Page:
This is a question that is open for the audience to decide. Some believe that the Rachel Solando in the cave was real; others believe that she was a figment of Teddy's imagination. It is possible that he fabricated the Rachel Solando in the cave, because what she says was everything he wanted to hear, which gives him a reason to find everyone suspicious on Shutter Island. Another suggestion that the Rachel in the cave wasn't real is how she refers to Teddy as "Marshal" throughout their conversation, even though she would have no clue that U.S. Marshals were coming to the island. Because she functions in the story as a way to advance Teddy to the lighthouse, she may be part of the role-play.

What is a lobotomy?

Lobotomy is a surgical procedure in which the neural connections at the front of the brain are severed. It originally involved cutting holes through the cranium on both sides of the forehead and then inserting a knife into the holes and sliding it around to cut the connections, but later the connections were destroyed by electrically heated probes. The procedure was introduced in 1888 but didn't become commonly employed until the 1940s and 1950s. Lobotomy was primarily used in cases of mania, dementia, and insanity because it rendered the patient passive and controllable.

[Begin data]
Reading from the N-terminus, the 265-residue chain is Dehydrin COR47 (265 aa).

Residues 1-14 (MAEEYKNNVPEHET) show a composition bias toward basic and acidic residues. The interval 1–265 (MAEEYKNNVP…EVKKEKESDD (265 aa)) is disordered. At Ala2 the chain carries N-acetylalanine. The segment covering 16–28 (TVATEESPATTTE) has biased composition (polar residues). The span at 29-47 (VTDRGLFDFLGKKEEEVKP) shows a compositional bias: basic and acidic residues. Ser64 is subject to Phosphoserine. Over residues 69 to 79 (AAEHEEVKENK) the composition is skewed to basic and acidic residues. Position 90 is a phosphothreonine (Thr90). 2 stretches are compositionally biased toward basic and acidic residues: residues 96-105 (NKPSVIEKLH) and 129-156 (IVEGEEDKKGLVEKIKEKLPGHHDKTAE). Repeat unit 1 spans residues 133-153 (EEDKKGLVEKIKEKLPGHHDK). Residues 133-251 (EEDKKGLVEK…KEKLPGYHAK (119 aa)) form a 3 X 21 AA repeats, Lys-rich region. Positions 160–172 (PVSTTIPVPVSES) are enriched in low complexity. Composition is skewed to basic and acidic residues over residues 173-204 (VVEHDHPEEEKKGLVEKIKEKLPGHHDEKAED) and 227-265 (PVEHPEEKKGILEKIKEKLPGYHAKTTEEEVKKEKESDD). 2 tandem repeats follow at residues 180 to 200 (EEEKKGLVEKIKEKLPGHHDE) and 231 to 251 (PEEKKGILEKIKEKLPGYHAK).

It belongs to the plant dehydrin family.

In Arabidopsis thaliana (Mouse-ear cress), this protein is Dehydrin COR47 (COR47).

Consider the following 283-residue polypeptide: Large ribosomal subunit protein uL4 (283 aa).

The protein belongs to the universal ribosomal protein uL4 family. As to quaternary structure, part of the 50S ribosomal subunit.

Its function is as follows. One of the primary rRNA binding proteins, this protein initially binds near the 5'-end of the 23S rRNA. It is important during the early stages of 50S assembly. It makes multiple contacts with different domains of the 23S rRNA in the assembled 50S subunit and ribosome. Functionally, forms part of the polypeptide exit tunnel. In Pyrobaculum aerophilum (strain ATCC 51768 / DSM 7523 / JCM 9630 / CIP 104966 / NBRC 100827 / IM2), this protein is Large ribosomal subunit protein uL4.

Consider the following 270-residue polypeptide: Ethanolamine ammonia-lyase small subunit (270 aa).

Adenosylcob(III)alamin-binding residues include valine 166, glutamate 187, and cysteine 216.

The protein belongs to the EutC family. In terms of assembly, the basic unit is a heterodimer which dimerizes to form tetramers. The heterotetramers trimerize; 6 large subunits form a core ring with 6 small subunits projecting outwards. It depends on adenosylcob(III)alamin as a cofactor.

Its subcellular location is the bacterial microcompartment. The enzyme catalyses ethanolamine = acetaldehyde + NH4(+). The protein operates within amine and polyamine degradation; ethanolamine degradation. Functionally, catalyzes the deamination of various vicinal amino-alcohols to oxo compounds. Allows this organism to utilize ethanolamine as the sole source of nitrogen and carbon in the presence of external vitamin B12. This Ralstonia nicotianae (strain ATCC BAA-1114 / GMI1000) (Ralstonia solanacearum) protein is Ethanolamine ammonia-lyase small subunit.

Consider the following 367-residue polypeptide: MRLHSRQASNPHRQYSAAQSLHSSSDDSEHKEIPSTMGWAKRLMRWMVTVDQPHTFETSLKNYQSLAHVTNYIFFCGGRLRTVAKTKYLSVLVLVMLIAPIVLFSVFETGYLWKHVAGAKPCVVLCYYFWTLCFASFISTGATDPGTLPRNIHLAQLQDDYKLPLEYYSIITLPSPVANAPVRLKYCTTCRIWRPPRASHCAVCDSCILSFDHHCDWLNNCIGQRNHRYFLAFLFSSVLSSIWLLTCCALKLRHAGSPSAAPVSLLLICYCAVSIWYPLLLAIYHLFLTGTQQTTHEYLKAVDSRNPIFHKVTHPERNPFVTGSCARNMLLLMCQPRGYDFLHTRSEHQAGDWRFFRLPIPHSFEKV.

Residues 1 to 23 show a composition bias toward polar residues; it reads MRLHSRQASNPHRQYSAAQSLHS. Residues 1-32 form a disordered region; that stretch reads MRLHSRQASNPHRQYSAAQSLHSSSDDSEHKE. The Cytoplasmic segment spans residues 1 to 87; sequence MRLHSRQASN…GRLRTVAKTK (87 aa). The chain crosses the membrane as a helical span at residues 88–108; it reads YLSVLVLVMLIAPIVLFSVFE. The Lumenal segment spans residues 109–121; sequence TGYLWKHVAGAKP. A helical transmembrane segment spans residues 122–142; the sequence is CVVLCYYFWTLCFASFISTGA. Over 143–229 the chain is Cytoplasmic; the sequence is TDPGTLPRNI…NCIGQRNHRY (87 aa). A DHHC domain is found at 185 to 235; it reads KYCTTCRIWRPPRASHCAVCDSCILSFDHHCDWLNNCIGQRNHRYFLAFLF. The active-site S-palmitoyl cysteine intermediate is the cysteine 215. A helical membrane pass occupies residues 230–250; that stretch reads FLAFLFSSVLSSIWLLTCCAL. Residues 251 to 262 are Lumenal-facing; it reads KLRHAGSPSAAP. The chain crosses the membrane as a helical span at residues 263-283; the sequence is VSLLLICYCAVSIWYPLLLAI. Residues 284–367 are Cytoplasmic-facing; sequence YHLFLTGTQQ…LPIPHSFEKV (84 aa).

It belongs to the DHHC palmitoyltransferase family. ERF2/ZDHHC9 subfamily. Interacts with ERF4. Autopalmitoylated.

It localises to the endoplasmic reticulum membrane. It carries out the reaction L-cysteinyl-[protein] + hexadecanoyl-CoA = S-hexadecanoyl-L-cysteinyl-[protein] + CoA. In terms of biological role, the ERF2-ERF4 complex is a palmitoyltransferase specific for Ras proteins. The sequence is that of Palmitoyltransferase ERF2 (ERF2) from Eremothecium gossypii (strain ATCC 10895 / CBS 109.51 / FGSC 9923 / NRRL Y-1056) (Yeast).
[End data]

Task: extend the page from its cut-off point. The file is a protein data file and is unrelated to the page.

How does the movie end?